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Northern Wisconsin Agricultural and Mechanical Association / Transactions of the Northern Wisconsin Agricultural and Mechanical Association, including a full report of the industrial convention held at Neenah, Wisconsin, February, 1886. Together with proceedings of the Association for 1884, to January 1, '86
Vol. XI (1886)

Henry, W. A.
Cornstalks compared with mixed hay and clover hay, for producing milk and butter,   pp. 245-262 PDF (3.3 MB)

Page 253

We must give her proteine. We get that proteine in that
thirty-five pounds of wheat largely. There is considerable
in the corn-meal. A hundred pounds of corn-meal will con-
tain about eight pounds of proteine; it will contain about
sixty pounds of carb-hydrates, while this wheat bran will
contain from two to three, twice as much proteine in the
same number of pounds. Of course there is some mineral
matter. Of course there is plenty of mineral matter, but we
will leave that out of the discussion. We feed the cow corn-
stalks to furnish cheap carbohydrates. We gave her
twenty-five pounds of corn-meal; that gave her in small
bulk a considerable amount of carb-hydrates and proteine.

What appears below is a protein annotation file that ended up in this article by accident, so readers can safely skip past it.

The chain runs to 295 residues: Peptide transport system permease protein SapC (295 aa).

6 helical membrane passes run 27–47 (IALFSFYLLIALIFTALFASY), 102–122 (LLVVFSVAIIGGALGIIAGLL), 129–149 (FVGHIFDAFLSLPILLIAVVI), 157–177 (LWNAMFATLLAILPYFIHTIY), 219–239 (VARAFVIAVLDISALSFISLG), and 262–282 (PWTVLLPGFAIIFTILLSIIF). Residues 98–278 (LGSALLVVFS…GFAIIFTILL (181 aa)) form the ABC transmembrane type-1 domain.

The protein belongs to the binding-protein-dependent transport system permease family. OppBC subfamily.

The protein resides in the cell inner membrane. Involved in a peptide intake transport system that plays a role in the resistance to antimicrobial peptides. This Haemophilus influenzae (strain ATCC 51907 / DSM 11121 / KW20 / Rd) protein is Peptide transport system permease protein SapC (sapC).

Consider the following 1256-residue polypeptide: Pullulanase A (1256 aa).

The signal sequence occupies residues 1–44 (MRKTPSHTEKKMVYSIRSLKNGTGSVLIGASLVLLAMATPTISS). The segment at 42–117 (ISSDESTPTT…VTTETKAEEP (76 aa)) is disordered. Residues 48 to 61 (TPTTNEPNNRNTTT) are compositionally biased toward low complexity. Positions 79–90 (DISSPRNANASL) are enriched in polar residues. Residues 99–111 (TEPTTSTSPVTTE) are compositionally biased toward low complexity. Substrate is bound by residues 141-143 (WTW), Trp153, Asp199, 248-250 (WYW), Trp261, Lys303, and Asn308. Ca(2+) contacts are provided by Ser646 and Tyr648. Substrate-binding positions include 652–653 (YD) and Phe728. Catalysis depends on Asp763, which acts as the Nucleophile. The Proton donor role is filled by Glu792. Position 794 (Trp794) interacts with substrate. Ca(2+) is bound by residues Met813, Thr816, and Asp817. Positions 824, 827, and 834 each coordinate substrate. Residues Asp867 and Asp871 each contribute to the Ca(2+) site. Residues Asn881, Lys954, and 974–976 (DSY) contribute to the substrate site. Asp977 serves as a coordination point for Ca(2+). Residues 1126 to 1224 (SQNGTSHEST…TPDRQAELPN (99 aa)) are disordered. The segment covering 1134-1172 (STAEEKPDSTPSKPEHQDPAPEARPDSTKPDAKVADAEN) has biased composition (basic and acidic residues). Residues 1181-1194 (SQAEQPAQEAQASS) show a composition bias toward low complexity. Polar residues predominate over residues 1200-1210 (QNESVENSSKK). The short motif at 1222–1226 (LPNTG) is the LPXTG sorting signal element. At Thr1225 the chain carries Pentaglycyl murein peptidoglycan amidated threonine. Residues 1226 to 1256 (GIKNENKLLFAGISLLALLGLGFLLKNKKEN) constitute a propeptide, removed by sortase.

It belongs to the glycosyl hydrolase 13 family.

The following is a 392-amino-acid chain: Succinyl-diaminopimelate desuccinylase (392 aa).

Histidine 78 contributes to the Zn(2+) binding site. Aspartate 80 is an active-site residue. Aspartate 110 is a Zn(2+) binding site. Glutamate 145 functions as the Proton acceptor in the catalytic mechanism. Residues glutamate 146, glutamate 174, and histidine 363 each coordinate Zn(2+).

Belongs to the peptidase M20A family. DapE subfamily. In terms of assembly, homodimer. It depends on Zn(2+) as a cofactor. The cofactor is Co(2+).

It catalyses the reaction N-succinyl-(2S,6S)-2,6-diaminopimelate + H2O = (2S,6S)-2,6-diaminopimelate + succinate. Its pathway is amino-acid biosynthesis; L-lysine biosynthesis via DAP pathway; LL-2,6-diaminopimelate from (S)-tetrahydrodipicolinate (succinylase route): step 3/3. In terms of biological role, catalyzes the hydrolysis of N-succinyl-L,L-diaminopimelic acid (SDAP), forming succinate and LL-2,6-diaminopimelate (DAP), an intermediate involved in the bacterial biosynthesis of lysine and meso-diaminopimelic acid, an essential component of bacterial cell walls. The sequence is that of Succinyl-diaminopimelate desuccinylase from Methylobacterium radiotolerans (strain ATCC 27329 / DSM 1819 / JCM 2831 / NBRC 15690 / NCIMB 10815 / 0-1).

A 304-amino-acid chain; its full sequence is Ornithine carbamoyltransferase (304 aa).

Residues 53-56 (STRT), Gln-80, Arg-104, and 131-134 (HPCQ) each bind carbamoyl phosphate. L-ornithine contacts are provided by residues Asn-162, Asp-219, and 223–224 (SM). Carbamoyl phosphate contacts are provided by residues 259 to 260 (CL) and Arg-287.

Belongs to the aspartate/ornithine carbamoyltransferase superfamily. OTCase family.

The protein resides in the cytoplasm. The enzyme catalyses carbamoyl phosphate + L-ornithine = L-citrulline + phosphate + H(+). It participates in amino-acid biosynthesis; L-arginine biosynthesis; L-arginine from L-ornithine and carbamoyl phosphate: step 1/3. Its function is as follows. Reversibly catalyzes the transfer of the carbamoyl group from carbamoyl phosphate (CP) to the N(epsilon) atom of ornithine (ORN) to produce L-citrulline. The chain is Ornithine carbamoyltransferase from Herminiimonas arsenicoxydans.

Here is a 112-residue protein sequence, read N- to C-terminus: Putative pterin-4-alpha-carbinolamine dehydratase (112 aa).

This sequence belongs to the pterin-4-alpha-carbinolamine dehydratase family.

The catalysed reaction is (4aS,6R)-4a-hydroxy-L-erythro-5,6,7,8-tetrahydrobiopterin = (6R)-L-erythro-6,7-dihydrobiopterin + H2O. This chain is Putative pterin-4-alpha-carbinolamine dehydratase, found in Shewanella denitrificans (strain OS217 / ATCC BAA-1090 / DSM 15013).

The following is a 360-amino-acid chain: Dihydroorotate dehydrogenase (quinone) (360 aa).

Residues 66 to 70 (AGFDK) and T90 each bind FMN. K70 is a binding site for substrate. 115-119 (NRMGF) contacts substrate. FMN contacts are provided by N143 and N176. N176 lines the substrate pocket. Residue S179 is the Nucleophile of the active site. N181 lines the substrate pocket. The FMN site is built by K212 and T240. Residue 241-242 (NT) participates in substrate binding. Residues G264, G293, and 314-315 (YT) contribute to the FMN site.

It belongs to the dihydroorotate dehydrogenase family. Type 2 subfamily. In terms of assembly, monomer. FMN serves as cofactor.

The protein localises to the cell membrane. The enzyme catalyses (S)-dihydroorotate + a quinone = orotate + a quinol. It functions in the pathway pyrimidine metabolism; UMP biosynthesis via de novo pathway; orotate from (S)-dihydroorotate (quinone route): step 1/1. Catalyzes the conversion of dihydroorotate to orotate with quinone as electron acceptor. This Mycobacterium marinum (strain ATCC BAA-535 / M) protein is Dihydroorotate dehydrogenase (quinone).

To run up the proteine without increasing the bulk of the
feed we add the bran. When we have done that we have
given the cow in what she is eating in a day, about what we
have to give to a horse doing his full work in the winter.
We give them two pounds of proteine a day, twelve to four-
teen of carbohydrates. In a day's ration we have given
our cows about that amount. When we come down to the
other feeds we have not so perfect a feed. Our mixed hay
contains more proteine; the clover hay contains still more
proteine. The clover is about two to three times as rich in
proteine as cornstalks, so I need not have fed so much bran,
and the bran being more expensive than clover hay, I should
have probably cut it down a little, but I did not want to
change the ration.
Mr. Huntley - These cornstalks were fed long?
Prof. Henry -Yes, sir.
Mr. Huntley -In feeding the ration of grain I suppose
the corn meal and bran was mixed.
Prof. Henry - Yes, sir.
Mr. Huntley - In cutting the food would feed the ration
of grain mixed with the cut food.
Prof. Henry - Yes, sir; it would need fully that.
Mr. Huntley - You do not understand that anybody would
feed the corn stalks separate and the grain separate.
Prof. Henry-Yes, sir; I would not try to mix them. It
is easier to make good butter than to make the old fashioned
butter. It is simpler to feed accurately and scientifically
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